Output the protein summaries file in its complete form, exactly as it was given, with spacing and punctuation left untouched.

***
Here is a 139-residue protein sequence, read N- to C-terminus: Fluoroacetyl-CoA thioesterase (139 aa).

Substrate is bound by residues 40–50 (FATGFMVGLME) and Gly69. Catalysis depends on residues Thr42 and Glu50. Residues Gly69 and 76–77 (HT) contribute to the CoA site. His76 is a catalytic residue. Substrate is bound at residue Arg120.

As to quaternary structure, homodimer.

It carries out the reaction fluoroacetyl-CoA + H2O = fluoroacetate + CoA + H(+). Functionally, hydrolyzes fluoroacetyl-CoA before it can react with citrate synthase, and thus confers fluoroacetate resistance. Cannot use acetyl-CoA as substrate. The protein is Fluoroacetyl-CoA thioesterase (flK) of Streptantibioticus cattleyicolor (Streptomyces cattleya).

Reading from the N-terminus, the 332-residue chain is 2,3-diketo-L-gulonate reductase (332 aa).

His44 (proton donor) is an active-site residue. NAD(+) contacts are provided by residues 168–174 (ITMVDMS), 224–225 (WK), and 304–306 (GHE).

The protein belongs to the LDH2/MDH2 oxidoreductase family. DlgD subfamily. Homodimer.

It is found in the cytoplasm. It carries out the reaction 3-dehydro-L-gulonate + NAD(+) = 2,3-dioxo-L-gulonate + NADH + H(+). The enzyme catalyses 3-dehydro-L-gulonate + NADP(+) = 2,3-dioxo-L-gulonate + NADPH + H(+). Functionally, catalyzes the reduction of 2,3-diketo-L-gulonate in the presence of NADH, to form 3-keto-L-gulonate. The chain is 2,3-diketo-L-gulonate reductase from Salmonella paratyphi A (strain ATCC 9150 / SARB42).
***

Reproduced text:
Here is a 139-residue protein sequence, read N- to C-terminus: Fluoroacetyl-CoA thioesterase (139 aa).

Substrate is bound by residues 40–50 (FATGFMVGLME) and Gly69. Catalysis depends on residues Thr42 and Glu50. Residues Gly69 and 76–77 (HT) contribute to the CoA site. His76 is a catalytic residue. Substrate is bound at residue Arg120.

As to quaternary structure, homodimer.

It carries out the reaction fluoroacetyl-CoA + H2O = fluoroacetate + CoA + H(+). Functionally, hydrolyzes fluoroacetyl-CoA before it can react with citrate synthase, and thus confers fluoroacetate resistance. Cannot use acetyl-CoA as substrate. The protein is Fluoroacetyl-CoA thioesterase (flK) of Streptantibioticus cattleyicolor (Streptomyces cattleya).

Reading from the N-terminus, the 332-residue chain is 2,3-diketo-L-gulonate reductase (332 aa).

His44 (proton donor) is an active-site residue. NAD(+) contacts are provided by residues 168–174 (ITMVDMS), 224–225 (WK), and 304–306 (GHE).

The protein belongs to the LDH2/MDH2 oxidoreductase family. DlgD subfamily. Homodimer.

It is found in the cytoplasm. It carries out the reaction 3-dehydro-L-gulonate + NAD(+) = 2,3-dioxo-L-gulonate + NADH + H(+). The enzyme catalyses 3-dehydro-L-gulonate + NADP(+) = 2,3-dioxo-L-gulonate + NADPH + H(+). Functionally, catalyzes the reduction of 2,3-diketo-L-gulonate in the presence of NADH, to form 3-keto-L-gulonate. The chain is 2,3-diketo-L-gulonate reductase from Salmonella paratyphi A (strain ATCC 9150 / SARB42).